• San Francisco, Calif., USA: Hundreds of Rotary members will participate in a walk on the Embarcadero to show their support for Rotary’s mission to eradicate polio. Later that evening, Rotary members will illuminate the San Francisco Ferry Building with the message — End Polio Now.
  • UK: Rotary members in Great Britain and Ireland participated in The Big Bulb Plant on 2 October, planting thousands of purple crocus plants throughout the city. The flowerbeds, each carrying Rotary’s “End Polio Now,” message are expected to bloom in late February, coinciding with Rotary’s “End Polio Now” lightings and events.
  • Bermuda: Rotary clubs are holding a “Purple Pinky Day,” painting the pinky fingernails of those who donate, similar to the mark received by children who have been given the oral polio vaccine. The Governor will sign a proclamation in honor of Rotary’s work to end polio.

A highly infectious disease, polio causes paralysis and is sometimes fatal. As there is no cure, the best protection is prevention. For as little as 60 cents worth of vaccine, a child can be protected against this crippling disease for life. With an international investment of $8 billion, and the successful engagement of over 200 countries and 20 million volunteers, polio could be the first disease of the 21st century to be eradicated.

The Global Polio Eradication Initiative is spearheaded by the World Health Organization, Rotary International, the US Centers for Disease Control and Prevention (CDC) and the United Nations Children’s Fund (UNICEF).  It includes the support of governments and private sector donors.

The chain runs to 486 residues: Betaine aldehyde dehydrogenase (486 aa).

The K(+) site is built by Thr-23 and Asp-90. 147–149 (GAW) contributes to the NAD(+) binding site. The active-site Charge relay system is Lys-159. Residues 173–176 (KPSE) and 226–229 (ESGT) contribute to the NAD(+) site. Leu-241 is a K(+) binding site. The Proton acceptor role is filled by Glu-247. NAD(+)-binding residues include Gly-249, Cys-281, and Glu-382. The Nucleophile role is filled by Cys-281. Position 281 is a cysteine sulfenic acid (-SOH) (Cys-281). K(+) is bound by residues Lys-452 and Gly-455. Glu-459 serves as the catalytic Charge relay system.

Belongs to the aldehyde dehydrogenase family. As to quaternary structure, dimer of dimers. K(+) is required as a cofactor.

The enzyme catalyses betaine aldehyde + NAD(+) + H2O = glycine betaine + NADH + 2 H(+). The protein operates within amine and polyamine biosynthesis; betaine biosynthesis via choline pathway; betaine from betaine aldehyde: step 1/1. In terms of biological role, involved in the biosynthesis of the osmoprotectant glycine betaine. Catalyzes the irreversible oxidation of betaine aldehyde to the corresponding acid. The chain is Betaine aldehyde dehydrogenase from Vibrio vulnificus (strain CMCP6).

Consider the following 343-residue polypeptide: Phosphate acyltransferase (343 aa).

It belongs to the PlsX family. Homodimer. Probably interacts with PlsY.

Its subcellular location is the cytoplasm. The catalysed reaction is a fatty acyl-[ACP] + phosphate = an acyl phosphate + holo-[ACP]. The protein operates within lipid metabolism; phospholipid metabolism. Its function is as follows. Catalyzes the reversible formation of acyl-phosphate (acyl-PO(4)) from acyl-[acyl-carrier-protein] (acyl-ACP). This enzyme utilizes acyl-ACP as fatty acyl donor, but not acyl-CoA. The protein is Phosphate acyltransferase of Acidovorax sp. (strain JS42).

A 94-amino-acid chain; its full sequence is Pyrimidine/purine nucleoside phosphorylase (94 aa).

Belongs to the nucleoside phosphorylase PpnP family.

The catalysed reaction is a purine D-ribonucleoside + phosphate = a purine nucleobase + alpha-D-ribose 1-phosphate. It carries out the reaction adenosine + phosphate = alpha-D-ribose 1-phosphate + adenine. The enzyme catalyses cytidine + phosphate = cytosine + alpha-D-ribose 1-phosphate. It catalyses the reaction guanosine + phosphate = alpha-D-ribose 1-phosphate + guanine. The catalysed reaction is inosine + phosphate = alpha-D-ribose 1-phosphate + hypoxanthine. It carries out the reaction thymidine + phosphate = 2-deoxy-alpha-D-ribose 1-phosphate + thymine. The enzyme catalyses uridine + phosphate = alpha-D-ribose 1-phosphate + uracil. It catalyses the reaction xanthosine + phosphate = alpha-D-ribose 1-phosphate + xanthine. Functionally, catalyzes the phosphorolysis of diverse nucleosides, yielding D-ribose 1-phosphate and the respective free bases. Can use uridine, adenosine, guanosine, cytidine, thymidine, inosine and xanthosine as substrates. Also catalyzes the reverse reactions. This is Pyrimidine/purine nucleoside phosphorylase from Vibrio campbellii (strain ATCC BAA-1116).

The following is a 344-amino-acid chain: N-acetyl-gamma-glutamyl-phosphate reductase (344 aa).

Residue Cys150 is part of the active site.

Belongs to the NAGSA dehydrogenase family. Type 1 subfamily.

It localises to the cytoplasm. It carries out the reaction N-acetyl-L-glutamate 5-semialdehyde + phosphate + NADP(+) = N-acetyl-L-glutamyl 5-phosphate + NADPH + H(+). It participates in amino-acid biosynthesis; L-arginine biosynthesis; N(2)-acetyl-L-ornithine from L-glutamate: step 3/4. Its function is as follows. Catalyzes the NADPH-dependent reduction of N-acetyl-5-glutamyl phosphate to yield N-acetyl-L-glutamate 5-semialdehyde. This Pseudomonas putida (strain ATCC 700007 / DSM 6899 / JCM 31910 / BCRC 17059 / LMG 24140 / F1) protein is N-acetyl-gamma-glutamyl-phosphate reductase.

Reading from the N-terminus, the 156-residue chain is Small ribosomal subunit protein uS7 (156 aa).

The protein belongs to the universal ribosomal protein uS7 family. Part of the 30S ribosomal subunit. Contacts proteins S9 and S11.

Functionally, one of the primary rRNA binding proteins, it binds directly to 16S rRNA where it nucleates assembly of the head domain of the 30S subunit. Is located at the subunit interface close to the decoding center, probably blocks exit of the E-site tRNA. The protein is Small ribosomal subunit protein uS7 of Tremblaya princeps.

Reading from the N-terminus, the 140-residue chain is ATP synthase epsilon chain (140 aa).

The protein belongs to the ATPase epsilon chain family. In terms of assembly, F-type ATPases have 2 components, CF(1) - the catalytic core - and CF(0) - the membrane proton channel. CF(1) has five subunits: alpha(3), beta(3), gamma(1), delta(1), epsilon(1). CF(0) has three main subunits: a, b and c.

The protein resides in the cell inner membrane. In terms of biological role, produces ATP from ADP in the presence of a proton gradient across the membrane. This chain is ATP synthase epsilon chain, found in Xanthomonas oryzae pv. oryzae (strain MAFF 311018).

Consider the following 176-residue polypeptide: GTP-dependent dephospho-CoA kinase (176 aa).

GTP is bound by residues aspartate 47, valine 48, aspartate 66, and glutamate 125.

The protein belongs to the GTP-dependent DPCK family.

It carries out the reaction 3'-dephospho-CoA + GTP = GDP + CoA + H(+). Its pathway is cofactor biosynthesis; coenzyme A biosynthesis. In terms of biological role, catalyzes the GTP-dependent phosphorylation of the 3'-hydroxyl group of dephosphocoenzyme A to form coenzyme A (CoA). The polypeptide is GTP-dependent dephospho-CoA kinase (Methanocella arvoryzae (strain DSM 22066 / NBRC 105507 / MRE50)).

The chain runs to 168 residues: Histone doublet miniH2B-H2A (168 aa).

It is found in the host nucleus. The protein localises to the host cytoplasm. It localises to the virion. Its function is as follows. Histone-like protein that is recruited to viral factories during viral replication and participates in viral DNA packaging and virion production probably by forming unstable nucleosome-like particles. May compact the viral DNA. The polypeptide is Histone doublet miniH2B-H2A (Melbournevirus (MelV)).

Rotary is an organization of business and professional leaders united worldwide to provide humanitarian service and help to build goodwill and peace in the world. It is comprised of 1.2 million members working in more than 33,000 clubs in 200 countries and geographic regions.                                                        

For further information visit, www.rotary.org/endpolio  or www.polioeradication.org.

Summit celebrates polio eradication in Nigeria

October 12, 2010

Anne-Lee Hussey, District Governor 7780 – herself a polio survivor – participated in the NIDs and attended the polio Summit in Abuja, Nigeria in Sepember, 2010. This extract is from her October newsletter.

“A journey of a thousand miles begins with a single step.” In the 25 years of Rotary’s journey to eradicate polio we have seen cases of polio decrease by 99 percent globally; from more than 350,000 cases annually to 1000 in all of last year. We have seen the number of endemic countries reduced to just four. For Nigeria over the last 10 years, hopes raised and hopes dashed, plans were made and changed, challenges were tough. At a time when it was thought Nigeria was a lost cause, the world awakened to a dramatic and positive change in their efforts. Nigeria has reported only 7 cases thus far this year. The Polio Summit held in Abuja Nigeria in September could not have come at a better time.

Nigeria’s National Immunization Days ran simultaneously with the Summit affording me the opportunity to participate in both and visit the primary cold chain facility for vaccine storage of northern Nigeria. The purpose of the Summit was to celebrate Nigeria’s recent success but more importantly, to encourage them to sustain their efforts. President Ray Klinginsmith topped the list of many Rotary leaders, partner agencies and various Nigerian political and traditional leaders making up the 400+ attendees.